My To-Do List Before Hitting the Trail

Congratulations on the decision to thru-hike one of the great long-distance trails in the United States of America, the Pacific Crest Trail. That was the easy part, the decision. You may have been planning your thru-hike for years, or just decided on impulse to thru-hike, or you may have completed a thru-hike recently or in the past and you are now ready for the PCT. You are going to be either living in the USA/Canada or live on the other side of the world traveling to the Northern/Southern Terminus to start your thru-hike, your adventure of a lifetime.

You have read articles in The Trek, you have joined the Facebook class pages, read books, watched countless YouTube videos, researched gear and made gear purchases, changed out gear, started your training hikes and connecting with like-minded hikers. Your start date is getting very close and you are super excited. Your head is spinning. Have I missed anything? OMGosh, I have so much to do! Or you could be cool baby and have everything under control.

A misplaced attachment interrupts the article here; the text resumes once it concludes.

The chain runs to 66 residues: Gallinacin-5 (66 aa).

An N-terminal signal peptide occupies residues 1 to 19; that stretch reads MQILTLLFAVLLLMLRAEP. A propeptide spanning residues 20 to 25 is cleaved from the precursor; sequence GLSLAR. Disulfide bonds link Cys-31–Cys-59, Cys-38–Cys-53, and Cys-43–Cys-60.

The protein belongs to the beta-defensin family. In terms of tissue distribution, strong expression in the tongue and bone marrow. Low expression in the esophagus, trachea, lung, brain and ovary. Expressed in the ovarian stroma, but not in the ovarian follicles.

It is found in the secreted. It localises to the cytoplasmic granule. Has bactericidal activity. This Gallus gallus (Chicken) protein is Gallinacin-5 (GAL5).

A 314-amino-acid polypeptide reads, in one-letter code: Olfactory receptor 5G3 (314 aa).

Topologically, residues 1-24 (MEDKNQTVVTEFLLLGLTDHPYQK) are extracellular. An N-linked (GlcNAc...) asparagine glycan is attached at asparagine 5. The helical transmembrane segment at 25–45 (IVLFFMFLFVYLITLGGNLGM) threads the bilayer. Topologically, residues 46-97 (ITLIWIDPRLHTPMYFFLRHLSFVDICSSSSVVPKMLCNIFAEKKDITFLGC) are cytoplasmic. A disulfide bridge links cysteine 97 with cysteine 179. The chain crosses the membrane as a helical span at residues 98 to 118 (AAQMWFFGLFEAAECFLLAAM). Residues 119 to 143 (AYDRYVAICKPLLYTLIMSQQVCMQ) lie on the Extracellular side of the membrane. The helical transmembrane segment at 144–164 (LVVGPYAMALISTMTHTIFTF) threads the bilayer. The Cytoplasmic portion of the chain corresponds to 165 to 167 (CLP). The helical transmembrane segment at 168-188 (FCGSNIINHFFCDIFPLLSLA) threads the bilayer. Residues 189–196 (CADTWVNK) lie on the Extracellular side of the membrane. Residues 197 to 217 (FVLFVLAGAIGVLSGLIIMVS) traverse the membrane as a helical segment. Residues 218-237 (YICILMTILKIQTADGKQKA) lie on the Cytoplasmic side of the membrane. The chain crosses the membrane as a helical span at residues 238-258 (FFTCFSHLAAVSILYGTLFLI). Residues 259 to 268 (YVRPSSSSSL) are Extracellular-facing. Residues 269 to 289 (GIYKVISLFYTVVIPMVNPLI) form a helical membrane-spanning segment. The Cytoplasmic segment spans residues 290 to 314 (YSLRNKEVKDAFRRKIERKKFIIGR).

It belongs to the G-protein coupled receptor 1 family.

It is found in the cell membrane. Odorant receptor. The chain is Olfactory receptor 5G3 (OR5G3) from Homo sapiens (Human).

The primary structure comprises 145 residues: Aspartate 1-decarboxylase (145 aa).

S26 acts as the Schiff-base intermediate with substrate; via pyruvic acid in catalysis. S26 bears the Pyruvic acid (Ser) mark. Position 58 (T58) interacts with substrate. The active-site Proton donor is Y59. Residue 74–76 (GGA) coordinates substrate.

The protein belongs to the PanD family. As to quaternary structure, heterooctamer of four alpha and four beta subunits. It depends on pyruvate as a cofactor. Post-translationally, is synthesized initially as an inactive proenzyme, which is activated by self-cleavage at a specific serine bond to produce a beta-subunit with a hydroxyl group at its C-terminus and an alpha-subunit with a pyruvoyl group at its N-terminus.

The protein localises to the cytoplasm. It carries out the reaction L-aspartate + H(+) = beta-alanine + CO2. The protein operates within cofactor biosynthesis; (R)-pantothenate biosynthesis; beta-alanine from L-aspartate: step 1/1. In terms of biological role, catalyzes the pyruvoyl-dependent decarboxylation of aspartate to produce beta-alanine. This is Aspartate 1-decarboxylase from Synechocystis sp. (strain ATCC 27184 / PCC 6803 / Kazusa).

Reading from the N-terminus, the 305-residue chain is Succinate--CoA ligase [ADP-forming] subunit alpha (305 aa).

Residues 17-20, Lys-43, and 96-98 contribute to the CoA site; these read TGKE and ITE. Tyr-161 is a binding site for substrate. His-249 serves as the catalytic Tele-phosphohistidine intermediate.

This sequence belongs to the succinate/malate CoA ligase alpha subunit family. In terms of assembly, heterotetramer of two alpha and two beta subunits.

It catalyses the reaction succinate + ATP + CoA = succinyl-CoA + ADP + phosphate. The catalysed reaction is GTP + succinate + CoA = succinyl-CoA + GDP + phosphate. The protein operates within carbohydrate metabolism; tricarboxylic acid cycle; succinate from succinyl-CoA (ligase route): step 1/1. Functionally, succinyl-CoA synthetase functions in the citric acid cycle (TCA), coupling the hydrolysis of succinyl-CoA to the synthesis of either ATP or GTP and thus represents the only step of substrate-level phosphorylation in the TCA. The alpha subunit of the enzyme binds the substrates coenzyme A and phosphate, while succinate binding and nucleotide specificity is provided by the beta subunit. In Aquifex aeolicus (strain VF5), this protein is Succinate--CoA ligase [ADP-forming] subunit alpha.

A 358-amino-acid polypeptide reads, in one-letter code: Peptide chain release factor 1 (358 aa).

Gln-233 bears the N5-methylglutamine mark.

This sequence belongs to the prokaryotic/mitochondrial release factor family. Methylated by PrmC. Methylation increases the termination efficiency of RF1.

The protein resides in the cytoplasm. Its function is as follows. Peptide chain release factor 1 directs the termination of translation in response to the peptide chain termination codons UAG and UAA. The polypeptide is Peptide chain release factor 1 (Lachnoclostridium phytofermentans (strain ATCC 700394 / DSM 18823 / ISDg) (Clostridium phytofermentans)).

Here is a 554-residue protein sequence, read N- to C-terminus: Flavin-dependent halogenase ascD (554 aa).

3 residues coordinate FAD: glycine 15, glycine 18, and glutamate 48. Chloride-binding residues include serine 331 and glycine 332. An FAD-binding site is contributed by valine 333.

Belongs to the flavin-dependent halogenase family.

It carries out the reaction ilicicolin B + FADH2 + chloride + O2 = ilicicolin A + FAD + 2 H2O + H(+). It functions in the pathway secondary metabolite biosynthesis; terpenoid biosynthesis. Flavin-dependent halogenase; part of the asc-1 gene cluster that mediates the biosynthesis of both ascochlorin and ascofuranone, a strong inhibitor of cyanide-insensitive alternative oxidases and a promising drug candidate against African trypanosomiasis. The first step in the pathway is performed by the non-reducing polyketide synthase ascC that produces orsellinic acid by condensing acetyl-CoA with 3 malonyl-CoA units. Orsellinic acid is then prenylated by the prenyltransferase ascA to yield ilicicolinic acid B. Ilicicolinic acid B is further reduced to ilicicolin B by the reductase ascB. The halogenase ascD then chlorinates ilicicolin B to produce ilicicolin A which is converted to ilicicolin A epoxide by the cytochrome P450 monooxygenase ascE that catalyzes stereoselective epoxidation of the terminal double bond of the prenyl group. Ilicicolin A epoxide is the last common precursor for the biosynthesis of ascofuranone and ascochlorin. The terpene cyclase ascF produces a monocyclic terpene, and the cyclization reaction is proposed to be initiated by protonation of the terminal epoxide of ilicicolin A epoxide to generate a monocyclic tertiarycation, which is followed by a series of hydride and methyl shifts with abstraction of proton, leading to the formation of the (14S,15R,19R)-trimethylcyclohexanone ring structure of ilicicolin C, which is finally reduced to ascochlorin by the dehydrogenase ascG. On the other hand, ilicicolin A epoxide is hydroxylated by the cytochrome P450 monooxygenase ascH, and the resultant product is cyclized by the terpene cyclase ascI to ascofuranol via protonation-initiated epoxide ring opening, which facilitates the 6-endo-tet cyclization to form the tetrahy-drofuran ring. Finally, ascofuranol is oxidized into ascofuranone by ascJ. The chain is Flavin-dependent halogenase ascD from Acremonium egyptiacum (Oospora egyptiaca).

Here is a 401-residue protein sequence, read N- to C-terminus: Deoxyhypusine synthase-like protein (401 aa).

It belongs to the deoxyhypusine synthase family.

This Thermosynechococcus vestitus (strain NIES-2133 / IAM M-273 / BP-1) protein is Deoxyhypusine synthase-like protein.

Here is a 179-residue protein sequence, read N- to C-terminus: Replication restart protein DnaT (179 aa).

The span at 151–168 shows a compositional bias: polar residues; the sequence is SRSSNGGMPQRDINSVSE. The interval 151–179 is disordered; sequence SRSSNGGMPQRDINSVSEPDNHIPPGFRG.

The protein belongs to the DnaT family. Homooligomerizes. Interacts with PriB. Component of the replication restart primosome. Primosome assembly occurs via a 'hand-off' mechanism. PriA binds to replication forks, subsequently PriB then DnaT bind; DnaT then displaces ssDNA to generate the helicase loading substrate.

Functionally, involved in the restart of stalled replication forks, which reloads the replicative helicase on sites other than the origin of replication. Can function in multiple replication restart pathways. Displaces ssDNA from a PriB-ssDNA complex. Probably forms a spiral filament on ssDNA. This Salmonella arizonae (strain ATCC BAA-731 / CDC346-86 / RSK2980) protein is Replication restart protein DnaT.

This is not a complete list, but my comprehensive administration list as an international hiker starting NOBO.

Pre-Trail Courses

Map and compass course: Learn how to read a map and compass, navigate using a map and compass, know the difference between true north, magnetic north, and grid north, understand magnetic declination and remember that the Northern Hemisphere and Southern Hemisphere have many differences with regard to navigation.

Global compass: You can purchase a global compass that will work in both hemispheres.

Snow skills survival course: Learn how to use an ice axe and self-arrest, walk in snowshoes, walk and climb in crampons, and understand an avalanche.

PLB/SPOT/Garmin inReach: Which one is right for you? Enroll in a course that teaches you how to use your device and that your device is more than just a SOS button.

Wilderness/remote first aid course: Learn how to bandage a snake bite, understand the signs and symptoms and how to treat hyperthermia and hypothermia, learn CPR. Many courses cover much more in depth.

Major Administration

Passport: Do you need a passport to travel to the USA/Canada? Is your passport in good condition and not about to expire? If in doubt apply for a new passport. Leave a copy of your passport at home or take a photo in case you lose your passport.